Synchronizing databases with generated SQL

Based on the output of the comparison of the databases, the SQL DataTool can generate the SQL code for you. There are a few options available within SQL DataTool.

Create script from single database

When you generate an overview of only one database (no target database is selected), the SQL code that is generated is based on the creation of the database. Each object type will result in the SQL statement to create that specific object. This means that when you click on the row containing the Schema, the SQL code for the complete schema and underlying objects is generated.

script generation schema creation
Script generation - schema creation

If you click on another object type, e.g. a table or a view, the SQL code for the creation of that object is generated. This SQL code will include all underlying objects, like columns, indices and keys.

When you click on an index or key, the creation SQL script for that index or key will be generated.

script generation index creation
Script generation - index creation

Create script from comparing databases

When you select both the source and target databases, you will be able to review the differences between the databases. When you use this option, SQL DataTool can generate scripts for you that creates, alters or drops objects from the target or source database. Depending on the cell row and column that you click on, SQL DataTool will generate a script based on the object (row selection) and database (column selection).

When you use this compare option, only the objects that actually differs between the databases will be converted into SQL script. This means for example that no SQL script is generated for tables that contain the same columns with the same datatype and length etc.

The result of the comparison is displayed in the same result table. This table now contains multiple columns: both for the source and target database. For easy comparison, the text within the results has colors:

  • Green: no difference between the objects and the underlying objects
  • Orange: a difference exist in the underlying objects (e.g. the table is orange due to a missing column or index)
  • Red: The object itself is different or missing in one of the two databases

Besides this, it is possible to filter on objects (e.g. tables or views) and there is a view that only highlights differences. Both options are available at the top of the result.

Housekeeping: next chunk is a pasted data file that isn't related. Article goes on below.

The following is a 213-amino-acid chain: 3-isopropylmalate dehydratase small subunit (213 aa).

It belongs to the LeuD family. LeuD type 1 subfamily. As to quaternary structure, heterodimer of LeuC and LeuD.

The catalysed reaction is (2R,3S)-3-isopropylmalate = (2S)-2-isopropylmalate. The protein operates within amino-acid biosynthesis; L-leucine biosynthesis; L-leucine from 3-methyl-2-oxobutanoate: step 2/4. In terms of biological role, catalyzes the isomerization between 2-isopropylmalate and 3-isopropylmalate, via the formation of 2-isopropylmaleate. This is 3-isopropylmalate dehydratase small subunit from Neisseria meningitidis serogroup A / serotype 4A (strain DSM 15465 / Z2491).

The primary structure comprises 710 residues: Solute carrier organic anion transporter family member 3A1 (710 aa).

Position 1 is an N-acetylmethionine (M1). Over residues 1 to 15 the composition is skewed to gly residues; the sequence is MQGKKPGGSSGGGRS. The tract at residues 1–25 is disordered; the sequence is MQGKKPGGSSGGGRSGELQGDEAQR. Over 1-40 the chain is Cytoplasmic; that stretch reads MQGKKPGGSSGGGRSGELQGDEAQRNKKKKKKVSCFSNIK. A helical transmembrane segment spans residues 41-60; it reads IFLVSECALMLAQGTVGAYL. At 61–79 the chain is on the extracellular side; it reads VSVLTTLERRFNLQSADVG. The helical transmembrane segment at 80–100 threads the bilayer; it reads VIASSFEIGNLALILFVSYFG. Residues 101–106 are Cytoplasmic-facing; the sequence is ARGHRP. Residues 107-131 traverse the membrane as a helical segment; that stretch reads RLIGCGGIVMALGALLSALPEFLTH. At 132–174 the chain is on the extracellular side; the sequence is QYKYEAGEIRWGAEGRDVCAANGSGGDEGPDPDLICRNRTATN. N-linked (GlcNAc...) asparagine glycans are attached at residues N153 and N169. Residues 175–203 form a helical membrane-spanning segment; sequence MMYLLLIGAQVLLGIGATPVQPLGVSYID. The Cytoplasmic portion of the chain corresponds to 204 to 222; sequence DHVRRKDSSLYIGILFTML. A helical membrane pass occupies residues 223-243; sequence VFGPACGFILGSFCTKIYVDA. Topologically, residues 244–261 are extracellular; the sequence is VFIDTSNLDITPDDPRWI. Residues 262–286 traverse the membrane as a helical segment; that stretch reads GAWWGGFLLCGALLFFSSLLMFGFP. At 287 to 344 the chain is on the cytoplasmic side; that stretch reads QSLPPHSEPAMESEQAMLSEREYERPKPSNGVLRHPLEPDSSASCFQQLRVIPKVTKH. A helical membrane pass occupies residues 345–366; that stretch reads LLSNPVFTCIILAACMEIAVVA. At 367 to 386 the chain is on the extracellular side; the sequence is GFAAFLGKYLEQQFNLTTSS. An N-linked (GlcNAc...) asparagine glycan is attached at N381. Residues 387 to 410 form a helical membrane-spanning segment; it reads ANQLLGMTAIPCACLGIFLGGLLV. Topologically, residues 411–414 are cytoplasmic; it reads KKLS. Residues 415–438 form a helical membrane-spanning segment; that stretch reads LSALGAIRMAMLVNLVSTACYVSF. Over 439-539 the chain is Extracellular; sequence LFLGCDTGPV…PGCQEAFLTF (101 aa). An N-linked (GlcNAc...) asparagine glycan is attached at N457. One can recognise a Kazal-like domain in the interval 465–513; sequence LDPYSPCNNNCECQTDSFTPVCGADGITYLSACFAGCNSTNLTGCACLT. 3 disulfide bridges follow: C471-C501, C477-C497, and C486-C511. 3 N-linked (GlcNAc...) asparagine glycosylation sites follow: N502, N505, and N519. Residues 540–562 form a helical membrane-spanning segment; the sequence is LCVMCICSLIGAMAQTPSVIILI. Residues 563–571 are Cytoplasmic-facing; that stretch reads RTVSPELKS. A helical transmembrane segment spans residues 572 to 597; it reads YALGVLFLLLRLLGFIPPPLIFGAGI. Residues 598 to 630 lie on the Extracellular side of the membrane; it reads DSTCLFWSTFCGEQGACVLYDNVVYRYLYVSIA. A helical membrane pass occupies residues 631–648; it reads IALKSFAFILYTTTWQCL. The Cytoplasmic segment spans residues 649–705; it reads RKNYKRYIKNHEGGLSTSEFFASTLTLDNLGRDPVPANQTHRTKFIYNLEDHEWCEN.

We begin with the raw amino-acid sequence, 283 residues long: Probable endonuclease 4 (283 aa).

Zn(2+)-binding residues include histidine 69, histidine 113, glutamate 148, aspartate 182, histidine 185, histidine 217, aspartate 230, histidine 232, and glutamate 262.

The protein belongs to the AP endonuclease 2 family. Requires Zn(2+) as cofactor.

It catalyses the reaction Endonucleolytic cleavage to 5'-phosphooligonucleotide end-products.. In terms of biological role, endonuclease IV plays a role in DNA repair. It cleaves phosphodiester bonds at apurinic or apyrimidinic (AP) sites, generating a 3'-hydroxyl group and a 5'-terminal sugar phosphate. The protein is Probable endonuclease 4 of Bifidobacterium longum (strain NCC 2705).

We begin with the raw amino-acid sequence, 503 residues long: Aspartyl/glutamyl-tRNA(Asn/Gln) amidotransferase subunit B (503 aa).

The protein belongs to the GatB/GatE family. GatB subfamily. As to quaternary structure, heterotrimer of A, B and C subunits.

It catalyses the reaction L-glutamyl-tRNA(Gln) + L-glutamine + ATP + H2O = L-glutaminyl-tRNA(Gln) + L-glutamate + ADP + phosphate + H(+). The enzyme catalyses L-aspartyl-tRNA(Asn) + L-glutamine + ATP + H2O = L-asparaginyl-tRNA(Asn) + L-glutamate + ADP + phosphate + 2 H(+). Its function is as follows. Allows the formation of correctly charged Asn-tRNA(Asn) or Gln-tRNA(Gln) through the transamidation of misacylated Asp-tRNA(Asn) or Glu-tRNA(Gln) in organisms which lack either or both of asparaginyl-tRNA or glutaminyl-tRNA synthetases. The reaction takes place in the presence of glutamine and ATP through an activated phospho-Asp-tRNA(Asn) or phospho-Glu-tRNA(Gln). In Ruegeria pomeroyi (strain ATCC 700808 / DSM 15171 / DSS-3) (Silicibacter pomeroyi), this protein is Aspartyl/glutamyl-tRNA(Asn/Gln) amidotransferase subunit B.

Compare result filter options
Compare result filter options

Generate SQL script

To generate the SQL script from within the compare option, simply double click on the line of which you want to have the script created. The script that is generated, is depending on the line and column that you have clicked on.

Selected column

When you click on one of the first three columns (the source database columns), the script generates the SQL that enables you to update the target database based on the source database. This means that if for example a table is missing in the target database, the script will add a create table statement for this table based on the table in the source database.

If you click on the latter two columns, the opposite SQL statement will be generated. So as per the example above, where the source database contains a table that is not available in the target database, a drop table statement for this table will be generated. The goal is to align the source database based on the target database contents.

Selected line

Within SQL DataTool it is possible to sync a complete database, but you can also generate scripts per object or even sub object (for example an index on a table or a column within a table). The script generates the SQL statement based on the line that you click on.

When you click on the Schema object line, a script is generated that contains all differences between the databases. The script will exist of the underlying objects within the database. As mentioned in the column-section, the generated script is based on the source or target database.

If you click on the table, view or procedure object lines, the script is generated which has all the underlying objects of that specific object. So when you click on a table, the columns, indexes etc are part of the SQL statement.

And finally, when you double click on a column (or index), a statement is generated based on the table, but only the differences of that column (or index) are generated into the script.

This detailed level of script generation allows you to really specify what you want to synchronize between the databases.


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